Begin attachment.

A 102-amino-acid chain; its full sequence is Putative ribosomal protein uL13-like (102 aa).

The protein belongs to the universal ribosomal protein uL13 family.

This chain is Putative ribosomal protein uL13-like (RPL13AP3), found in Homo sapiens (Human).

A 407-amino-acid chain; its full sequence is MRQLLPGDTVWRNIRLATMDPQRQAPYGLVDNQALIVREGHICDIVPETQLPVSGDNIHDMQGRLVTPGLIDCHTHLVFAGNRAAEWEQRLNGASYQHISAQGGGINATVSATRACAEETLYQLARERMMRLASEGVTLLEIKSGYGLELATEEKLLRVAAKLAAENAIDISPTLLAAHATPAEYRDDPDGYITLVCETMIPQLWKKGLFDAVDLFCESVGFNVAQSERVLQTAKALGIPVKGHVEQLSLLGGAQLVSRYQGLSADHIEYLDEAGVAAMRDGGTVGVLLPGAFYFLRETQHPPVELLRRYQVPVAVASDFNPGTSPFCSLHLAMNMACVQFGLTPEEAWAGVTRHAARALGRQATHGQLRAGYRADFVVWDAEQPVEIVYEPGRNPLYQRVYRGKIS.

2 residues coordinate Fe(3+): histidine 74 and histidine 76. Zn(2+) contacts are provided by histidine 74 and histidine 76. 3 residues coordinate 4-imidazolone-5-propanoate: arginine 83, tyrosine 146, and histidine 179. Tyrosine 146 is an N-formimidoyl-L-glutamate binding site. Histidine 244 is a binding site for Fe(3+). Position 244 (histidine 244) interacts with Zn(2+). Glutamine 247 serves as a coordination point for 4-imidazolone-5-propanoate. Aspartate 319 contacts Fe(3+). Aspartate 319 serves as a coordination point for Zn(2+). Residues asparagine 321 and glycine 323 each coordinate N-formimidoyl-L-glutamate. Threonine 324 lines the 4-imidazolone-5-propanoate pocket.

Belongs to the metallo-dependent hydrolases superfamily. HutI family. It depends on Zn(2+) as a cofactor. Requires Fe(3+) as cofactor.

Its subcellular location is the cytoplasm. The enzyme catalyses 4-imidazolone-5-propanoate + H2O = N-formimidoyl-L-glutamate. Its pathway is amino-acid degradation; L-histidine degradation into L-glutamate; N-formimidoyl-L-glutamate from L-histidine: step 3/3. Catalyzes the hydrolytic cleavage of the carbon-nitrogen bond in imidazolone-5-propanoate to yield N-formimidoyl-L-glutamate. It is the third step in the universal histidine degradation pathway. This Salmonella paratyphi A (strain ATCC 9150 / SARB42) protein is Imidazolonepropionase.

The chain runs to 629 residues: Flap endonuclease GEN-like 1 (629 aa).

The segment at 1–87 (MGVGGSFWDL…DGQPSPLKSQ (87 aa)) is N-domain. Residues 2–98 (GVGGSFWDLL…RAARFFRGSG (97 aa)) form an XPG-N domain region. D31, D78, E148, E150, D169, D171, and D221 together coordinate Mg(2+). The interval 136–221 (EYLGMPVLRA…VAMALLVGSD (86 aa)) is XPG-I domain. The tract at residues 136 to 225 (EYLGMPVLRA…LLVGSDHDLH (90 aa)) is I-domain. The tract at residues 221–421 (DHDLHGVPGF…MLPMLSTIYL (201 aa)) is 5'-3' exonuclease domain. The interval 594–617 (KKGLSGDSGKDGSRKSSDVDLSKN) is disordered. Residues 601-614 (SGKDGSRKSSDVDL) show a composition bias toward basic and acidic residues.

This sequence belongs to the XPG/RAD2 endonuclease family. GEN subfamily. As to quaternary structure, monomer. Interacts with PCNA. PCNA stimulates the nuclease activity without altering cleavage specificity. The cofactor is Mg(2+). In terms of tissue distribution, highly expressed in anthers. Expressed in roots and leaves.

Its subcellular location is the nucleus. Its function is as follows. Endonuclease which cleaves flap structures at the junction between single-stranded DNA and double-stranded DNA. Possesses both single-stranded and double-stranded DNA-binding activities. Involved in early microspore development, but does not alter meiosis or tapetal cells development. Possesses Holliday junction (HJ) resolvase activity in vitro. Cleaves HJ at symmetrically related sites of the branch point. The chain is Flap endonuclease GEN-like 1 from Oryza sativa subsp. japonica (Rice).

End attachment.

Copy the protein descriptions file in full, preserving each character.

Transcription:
A 102-amino-acid chain; its full sequence is Putative ribosomal protein uL13-like (102 aa).

The protein belongs to the universal ribosomal protein uL13 family.

This chain is Putative ribosomal protein uL13-like (RPL13AP3), found in Homo sapiens (Human).

A 407-amino-acid chain; its full sequence is MRQLLPGDTVWRNIRLATMDPQRQAPYGLVDNQALIVREGHICDIVPETQLPVSGDNIHDMQGRLVTPGLIDCHTHLVFAGNRAAEWEQRLNGASYQHISAQGGGINATVSATRACAEETLYQLARERMMRLASEGVTLLEIKSGYGLELATEEKLLRVAAKLAAENAIDISPTLLAAHATPAEYRDDPDGYITLVCETMIPQLWKKGLFDAVDLFCESVGFNVAQSERVLQTAKALGIPVKGHVEQLSLLGGAQLVSRYQGLSADHIEYLDEAGVAAMRDGGTVGVLLPGAFYFLRETQHPPVELLRRYQVPVAVASDFNPGTSPFCSLHLAMNMACVQFGLTPEEAWAGVTRHAARALGRQATHGQLRAGYRADFVVWDAEQPVEIVYEPGRNPLYQRVYRGKIS.

2 residues coordinate Fe(3+): histidine 74 and histidine 76. Zn(2+) contacts are provided by histidine 74 and histidine 76. 3 residues coordinate 4-imidazolone-5-propanoate: arginine 83, tyrosine 146, and histidine 179. Tyrosine 146 is an N-formimidoyl-L-glutamate binding site. Histidine 244 is a binding site for Fe(3+). Position 244 (histidine 244) interacts with Zn(2+). Glutamine 247 serves as a coordination point for 4-imidazolone-5-propanoate. Aspartate 319 contacts Fe(3+). Aspartate 319 serves as a coordination point for Zn(2+). Residues asparagine 321 and glycine 323 each coordinate N-formimidoyl-L-glutamate. Threonine 324 lines the 4-imidazolone-5-propanoate pocket.

Belongs to the metallo-dependent hydrolases superfamily. HutI family. It depends on Zn(2+) as a cofactor. Requires Fe(3+) as cofactor.

Its subcellular location is the cytoplasm. The enzyme catalyses 4-imidazolone-5-propanoate + H2O = N-formimidoyl-L-glutamate. Its pathway is amino-acid degradation; L-histidine degradation into L-glutamate; N-formimidoyl-L-glutamate from L-histidine: step 3/3. Catalyzes the hydrolytic cleavage of the carbon-nitrogen bond in imidazolone-5-propanoate to yield N-formimidoyl-L-glutamate. It is the third step in the universal histidine degradation pathway. This Salmonella paratyphi A (strain ATCC 9150 / SARB42) protein is Imidazolonepropionase.

The chain runs to 629 residues: Flap endonuclease GEN-like 1 (629 aa).

The segment at 1–87 (MGVGGSFWDL…DGQPSPLKSQ (87 aa)) is N-domain. Residues 2–98 (GVGGSFWDLL…RAARFFRGSG (97 aa)) form an XPG-N domain region. D31, D78, E148, E150, D169, D171, and D221 together coordinate Mg(2+). The interval 136–221 (EYLGMPVLRA…VAMALLVGSD (86 aa)) is XPG-I domain. The tract at residues 136 to 225 (EYLGMPVLRA…LLVGSDHDLH (90 aa)) is I-domain. The tract at residues 221–421 (DHDLHGVPGF…MLPMLSTIYL (201 aa)) is 5'-3' exonuclease domain. The interval 594–617 (KKGLSGDSGKDGSRKSSDVDLSKN) is disordered. Residues 601-614 (SGKDGSRKSSDVDL) show a composition bias toward basic and acidic residues.

This sequence belongs to the XPG/RAD2 endonuclease family. GEN subfamily. As to quaternary structure, monomer. Interacts with PCNA. PCNA stimulates the nuclease activity without altering cleavage specificity. The cofactor is Mg(2+). In terms of tissue distribution, highly expressed in anthers. Expressed in roots and leaves.

Its subcellular location is the nucleus. Its function is as follows. Endonuclease which cleaves flap structures at the junction between single-stranded DNA and double-stranded DNA. Possesses both single-stranded and double-stranded DNA-binding activities. Involved in early microspore development, but does not alter meiosis or tapetal cells development. Possesses Holliday junction (HJ) resolvase activity in vitro. Cleaves HJ at symmetrically related sites of the branch point. The chain is Flap endonuclease GEN-like 1 from Oryza sativa subsp. japonica (Rice).